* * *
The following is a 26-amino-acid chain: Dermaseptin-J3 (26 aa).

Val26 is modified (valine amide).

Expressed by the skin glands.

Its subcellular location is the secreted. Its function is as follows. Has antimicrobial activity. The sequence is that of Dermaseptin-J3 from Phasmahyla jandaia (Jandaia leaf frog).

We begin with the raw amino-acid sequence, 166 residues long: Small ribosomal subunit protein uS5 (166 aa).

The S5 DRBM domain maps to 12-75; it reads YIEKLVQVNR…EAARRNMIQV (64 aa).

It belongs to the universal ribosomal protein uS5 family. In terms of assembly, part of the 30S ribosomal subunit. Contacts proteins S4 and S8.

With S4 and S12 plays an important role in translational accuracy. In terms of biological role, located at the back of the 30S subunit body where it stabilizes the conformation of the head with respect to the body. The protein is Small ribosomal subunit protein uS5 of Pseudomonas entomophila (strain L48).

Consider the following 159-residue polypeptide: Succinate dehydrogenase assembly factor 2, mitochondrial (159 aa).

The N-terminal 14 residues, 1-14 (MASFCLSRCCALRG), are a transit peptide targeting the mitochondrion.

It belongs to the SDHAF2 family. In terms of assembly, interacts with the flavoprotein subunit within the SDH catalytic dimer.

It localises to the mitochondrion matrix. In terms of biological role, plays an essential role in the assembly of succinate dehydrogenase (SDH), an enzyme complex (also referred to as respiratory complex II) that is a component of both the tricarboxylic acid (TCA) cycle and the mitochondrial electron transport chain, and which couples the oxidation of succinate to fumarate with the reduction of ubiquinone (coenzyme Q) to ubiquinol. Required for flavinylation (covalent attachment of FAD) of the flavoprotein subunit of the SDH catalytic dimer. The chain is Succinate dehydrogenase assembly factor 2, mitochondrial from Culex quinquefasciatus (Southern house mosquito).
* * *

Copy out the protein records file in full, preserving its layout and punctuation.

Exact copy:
The following is a 26-amino-acid chain: Dermaseptin-J3 (26 aa).

Val26 is modified (valine amide).

Expressed by the skin glands.

Its subcellular location is the secreted. Its function is as follows. Has antimicrobial activity. The sequence is that of Dermaseptin-J3 from Phasmahyla jandaia (Jandaia leaf frog).

We begin with the raw amino-acid sequence, 166 residues long: Small ribosomal subunit protein uS5 (166 aa).

The S5 DRBM domain maps to 12-75; it reads YIEKLVQVNR…EAARRNMIQV (64 aa).

It belongs to the universal ribosomal protein uS5 family. In terms of assembly, part of the 30S ribosomal subunit. Contacts proteins S4 and S8.

With S4 and S12 plays an important role in translational accuracy. In terms of biological role, located at the back of the 30S subunit body where it stabilizes the conformation of the head with respect to the body. The protein is Small ribosomal subunit protein uS5 of Pseudomonas entomophila (strain L48).

Consider the following 159-residue polypeptide: Succinate dehydrogenase assembly factor 2, mitochondrial (159 aa).

The N-terminal 14 residues, 1-14 (MASFCLSRCCALRG), are a transit peptide targeting the mitochondrion.

It belongs to the SDHAF2 family. In terms of assembly, interacts with the flavoprotein subunit within the SDH catalytic dimer.

It localises to the mitochondrion matrix. In terms of biological role, plays an essential role in the assembly of succinate dehydrogenase (SDH), an enzyme complex (also referred to as respiratory complex II) that is a component of both the tricarboxylic acid (TCA) cycle and the mitochondrial electron transport chain, and which couples the oxidation of succinate to fumarate with the reduction of ubiquinone (coenzyme Q) to ubiquinol. Required for flavinylation (covalent attachment of FAD) of the flavoprotein subunit of the SDH catalytic dimer. The chain is Succinate dehydrogenase assembly factor 2, mitochondrial from Culex quinquefasciatus (Southern house mosquito).